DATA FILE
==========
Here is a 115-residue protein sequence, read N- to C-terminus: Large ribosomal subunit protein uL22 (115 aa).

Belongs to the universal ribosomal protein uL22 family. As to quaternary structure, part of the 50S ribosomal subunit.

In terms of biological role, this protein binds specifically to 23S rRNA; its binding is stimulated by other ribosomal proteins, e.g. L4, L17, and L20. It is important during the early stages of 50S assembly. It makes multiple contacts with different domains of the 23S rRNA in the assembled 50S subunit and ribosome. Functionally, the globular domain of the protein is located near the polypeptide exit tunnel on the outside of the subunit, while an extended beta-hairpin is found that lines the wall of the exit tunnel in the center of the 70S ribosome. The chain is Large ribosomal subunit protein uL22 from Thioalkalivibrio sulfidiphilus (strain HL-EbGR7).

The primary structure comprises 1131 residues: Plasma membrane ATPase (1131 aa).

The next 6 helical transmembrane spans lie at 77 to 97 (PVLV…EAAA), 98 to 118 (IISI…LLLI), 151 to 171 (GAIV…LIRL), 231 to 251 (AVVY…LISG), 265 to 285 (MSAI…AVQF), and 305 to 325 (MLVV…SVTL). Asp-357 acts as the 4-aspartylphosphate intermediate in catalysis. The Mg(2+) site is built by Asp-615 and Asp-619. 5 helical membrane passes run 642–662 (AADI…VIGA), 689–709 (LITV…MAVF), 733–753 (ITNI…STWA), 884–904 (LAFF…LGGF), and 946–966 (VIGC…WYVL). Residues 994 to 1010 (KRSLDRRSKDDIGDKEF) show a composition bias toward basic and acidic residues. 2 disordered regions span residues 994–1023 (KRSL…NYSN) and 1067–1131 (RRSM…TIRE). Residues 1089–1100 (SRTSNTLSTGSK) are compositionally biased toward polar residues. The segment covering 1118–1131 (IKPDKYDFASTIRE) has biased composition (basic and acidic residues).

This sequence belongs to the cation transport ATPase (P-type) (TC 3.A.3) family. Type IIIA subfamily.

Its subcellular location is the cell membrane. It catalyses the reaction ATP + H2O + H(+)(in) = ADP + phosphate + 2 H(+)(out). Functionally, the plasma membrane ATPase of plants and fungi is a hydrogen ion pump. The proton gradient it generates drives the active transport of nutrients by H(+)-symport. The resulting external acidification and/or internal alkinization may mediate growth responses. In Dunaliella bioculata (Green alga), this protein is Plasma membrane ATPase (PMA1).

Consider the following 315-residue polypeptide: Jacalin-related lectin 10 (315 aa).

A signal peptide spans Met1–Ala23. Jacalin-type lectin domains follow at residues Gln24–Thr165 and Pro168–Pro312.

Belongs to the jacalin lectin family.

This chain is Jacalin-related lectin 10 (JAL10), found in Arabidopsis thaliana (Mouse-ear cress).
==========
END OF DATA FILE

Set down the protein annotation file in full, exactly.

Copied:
Here is a 115-residue protein sequence, read N- to C-terminus: Large ribosomal subunit protein uL22 (115 aa).

Belongs to the universal ribosomal protein uL22 family. As to quaternary structure, part of the 50S ribosomal subunit.

In terms of biological role, this protein binds specifically to 23S rRNA; its binding is stimulated by other ribosomal proteins, e.g. L4, L17, and L20. It is important during the early stages of 50S assembly. It makes multiple contacts with different domains of the 23S rRNA in the assembled 50S subunit and ribosome. Functionally, the globular domain of the protein is located near the polypeptide exit tunnel on the outside of the subunit, while an extended beta-hairpin is found that lines the wall of the exit tunnel in the center of the 70S ribosome. The chain is Large ribosomal subunit protein uL22 from Thioalkalivibrio sulfidiphilus (strain HL-EbGR7).

The primary structure comprises 1131 residues: Plasma membrane ATPase (1131 aa).

The next 6 helical transmembrane spans lie at 77 to 97 (PVLV…EAAA), 98 to 118 (IISI…LLLI), 151 to 171 (GAIV…LIRL), 231 to 251 (AVVY…LISG), 265 to 285 (MSAI…AVQF), and 305 to 325 (MLVV…SVTL). Asp-357 acts as the 4-aspartylphosphate intermediate in catalysis. The Mg(2+) site is built by Asp-615 and Asp-619. 5 helical membrane passes run 642–662 (AADI…VIGA), 689–709 (LITV…MAVF), 733–753 (ITNI…STWA), 884–904 (LAFF…LGGF), and 946–966 (VIGC…WYVL). Residues 994 to 1010 (KRSLDRRSKDDIGDKEF) show a composition bias toward basic and acidic residues. 2 disordered regions span residues 994–1023 (KRSL…NYSN) and 1067–1131 (RRSM…TIRE). Residues 1089–1100 (SRTSNTLSTGSK) are compositionally biased toward polar residues. The segment covering 1118–1131 (IKPDKYDFASTIRE) has biased composition (basic and acidic residues).

This sequence belongs to the cation transport ATPase (P-type) (TC 3.A.3) family. Type IIIA subfamily.

Its subcellular location is the cell membrane. It catalyses the reaction ATP + H2O + H(+)(in) = ADP + phosphate + 2 H(+)(out). Functionally, the plasma membrane ATPase of plants and fungi is a hydrogen ion pump. The proton gradient it generates drives the active transport of nutrients by H(+)-symport. The resulting external acidification and/or internal alkinization may mediate growth responses. In Dunaliella bioculata (Green alga), this protein is Plasma membrane ATPase (PMA1).

Consider the following 315-residue polypeptide: Jacalin-related lectin 10 (315 aa).

A signal peptide spans Met1–Ala23. Jacalin-type lectin domains follow at residues Gln24–Thr165 and Pro168–Pro312.

Belongs to the jacalin lectin family.

This chain is Jacalin-related lectin 10 (JAL10), found in Arabidopsis thaliana (Mouse-ear cress).